|At the Berlin Wall in 2006|
It was also as a result, the single seminal moment that marked the end of the Cold War. The indredulous scene of Berliners climbing the Wall unhindered by the East German Security Guards sparked joys throughout the free world.
The wall, which had torn a city in two, witnessed over its 28 years in existence, the deaths of at least 136 Berliners who attempted to scale it to flee that East for life in the free West.
My Pilgrimage to Berlin
As a historian, I have greatly enjoyed my many visits to countries around the world over the past 6 years. There is however, only one city that I would without hesitation put above all of the rest.
Being a historian in Berlin is like leaving a child loose on a box of chocolates. I was that child, in 2006. Is it quite simply, the best city in the world that I have ever visited.
Yes, there is little architecture left from down through the centuries that has survived the devastation of two World Wars and the division of the Cold War Era. But this is nevertheless, a part of that history.
From the concrete East, Alexanderplatz and Unter Den Linden to the Brandenburg Gate, the Wall itself, the Reichstag, Checkpoint Charlie, the Olympic Stadium and the Monument to the Holocaust alongside Hitler's underground war bunkers, every street in this city speaks and has a story to tell.
I fell in love with Berlin and lapped it all up. In particular, I become wholly engrossed in the post-war, Cold War era and the devastating division that the Wall brought to this city.
Here is JFK speaking at the Wall shortly after it was built in 1961...
In 1987, on the 750th anniversary of the city, President Ronald Reagan called on Mikhail Gorbachev to "Tear Down This Wall".
"A Cheerfully Anarchic Night"
In 1989, the unthinkable became visibly thinkable.
I'm unable to watch scenes of November 9th 1989 in Berlin without shedding tears. When in Berlin, I bought at Checkpoint Charlie a DVD of the Fall of the Berlin Wall. It is moving and incredibly emotional. To see the uncontrolled joy, shock, incredulity and sheer disbelief in the faces of the Berliners who either crossed the border or welcomed those who did so, moves me to tears every time.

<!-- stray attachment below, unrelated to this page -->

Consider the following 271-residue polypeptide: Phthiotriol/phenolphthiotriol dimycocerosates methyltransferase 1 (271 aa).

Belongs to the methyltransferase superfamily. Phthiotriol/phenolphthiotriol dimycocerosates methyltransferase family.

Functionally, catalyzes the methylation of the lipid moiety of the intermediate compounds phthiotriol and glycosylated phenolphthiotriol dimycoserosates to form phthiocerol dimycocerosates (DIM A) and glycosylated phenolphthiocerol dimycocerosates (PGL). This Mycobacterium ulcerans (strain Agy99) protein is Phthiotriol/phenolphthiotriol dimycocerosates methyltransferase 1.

The same can be said of a number of the clips that follow from the BBC news bulletins that covered the story. In particular, Brian Hanrahan's piece for me, captured the essence of what was a moment of history in the fall on the Iron Curtain. I blogged on this when he sadly passed away last December.
Here, in brief, is a concise and insightful history of the Berlin Wall to the very apt sound of Scorpion's Wind of Change.
For me, in audio, the perfect accompaniment to the Rise and Fall of the Berlin Wall is Beethoven's 7th Symphony in full. The despair of the 2nd movement followed by the joy of the 3rd and 4th for me, hauntingly sums it up perfectly.
It is only right to give the final words on today's sombre anniversary to the current President of Germany, Christian Wulff who said:
"The world situation, of which this wall was a symbol, seemed irreversible to many people. But this was not the case. In the end, freedom is unconquerable. No wall can survive the will for freedom in the long term. The violence of just a few has no hold over the drive for freedom of many."...and finally to the Mayor of Berlin Klaus Wowereit who told a ceremony on Bernauer Street today:
"The Wall is history but we must not forget it."
Amen to that